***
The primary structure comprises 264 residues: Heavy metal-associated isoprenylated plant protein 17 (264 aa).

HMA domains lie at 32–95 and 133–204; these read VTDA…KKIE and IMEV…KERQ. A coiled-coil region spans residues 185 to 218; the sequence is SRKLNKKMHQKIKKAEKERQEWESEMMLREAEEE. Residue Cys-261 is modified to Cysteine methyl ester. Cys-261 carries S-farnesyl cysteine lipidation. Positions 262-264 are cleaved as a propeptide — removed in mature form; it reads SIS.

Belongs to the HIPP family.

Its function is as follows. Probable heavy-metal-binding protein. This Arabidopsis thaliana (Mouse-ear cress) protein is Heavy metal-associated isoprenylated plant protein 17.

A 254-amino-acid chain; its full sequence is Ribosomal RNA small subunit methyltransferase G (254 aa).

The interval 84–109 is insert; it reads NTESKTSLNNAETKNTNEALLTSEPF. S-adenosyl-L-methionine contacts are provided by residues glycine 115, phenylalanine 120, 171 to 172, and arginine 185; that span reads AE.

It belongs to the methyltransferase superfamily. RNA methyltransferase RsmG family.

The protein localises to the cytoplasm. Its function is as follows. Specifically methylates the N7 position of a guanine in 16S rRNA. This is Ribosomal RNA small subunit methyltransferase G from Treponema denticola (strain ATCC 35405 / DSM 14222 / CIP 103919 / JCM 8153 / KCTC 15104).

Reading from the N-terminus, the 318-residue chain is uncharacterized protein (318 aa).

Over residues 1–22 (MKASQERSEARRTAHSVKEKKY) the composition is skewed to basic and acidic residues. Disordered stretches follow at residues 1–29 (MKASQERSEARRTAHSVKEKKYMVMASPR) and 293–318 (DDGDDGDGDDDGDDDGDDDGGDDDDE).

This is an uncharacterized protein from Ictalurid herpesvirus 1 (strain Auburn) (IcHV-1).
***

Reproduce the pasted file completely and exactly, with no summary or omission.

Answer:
The primary structure comprises 264 residues: Heavy metal-associated isoprenylated plant protein 17 (264 aa).

HMA domains lie at 32–95 and 133–204; these read VTDA…KKIE and IMEV…KERQ. A coiled-coil region spans residues 185 to 218; the sequence is SRKLNKKMHQKIKKAEKERQEWESEMMLREAEEE. Residue Cys-261 is modified to Cysteine methyl ester. Cys-261 carries S-farnesyl cysteine lipidation. Positions 262-264 are cleaved as a propeptide — removed in mature form; it reads SIS.

Belongs to the HIPP family.

Its function is as follows. Probable heavy-metal-binding protein. This Arabidopsis thaliana (Mouse-ear cress) protein is Heavy metal-associated isoprenylated plant protein 17.

A 254-amino-acid chain; its full sequence is Ribosomal RNA small subunit methyltransferase G (254 aa).

The interval 84–109 is insert; it reads NTESKTSLNNAETKNTNEALLTSEPF. S-adenosyl-L-methionine contacts are provided by residues glycine 115, phenylalanine 120, 171 to 172, and arginine 185; that span reads AE.

It belongs to the methyltransferase superfamily. RNA methyltransferase RsmG family.

The protein localises to the cytoplasm. Its function is as follows. Specifically methylates the N7 position of a guanine in 16S rRNA. This is Ribosomal RNA small subunit methyltransferase G from Treponema denticola (strain ATCC 35405 / DSM 14222 / CIP 103919 / JCM 8153 / KCTC 15104).

Reading from the N-terminus, the 318-residue chain is uncharacterized protein (318 aa).

Over residues 1–22 (MKASQERSEARRTAHSVKEKKY) the composition is skewed to basic and acidic residues. Disordered stretches follow at residues 1–29 (MKASQERSEARRTAHSVKEKKYMVMASPR) and 293–318 (DDGDDGDGDDDGDDDGDDDGGDDDDE).

This is an uncharacterized protein from Ictalurid herpesvirus 1 (strain Auburn) (IcHV-1).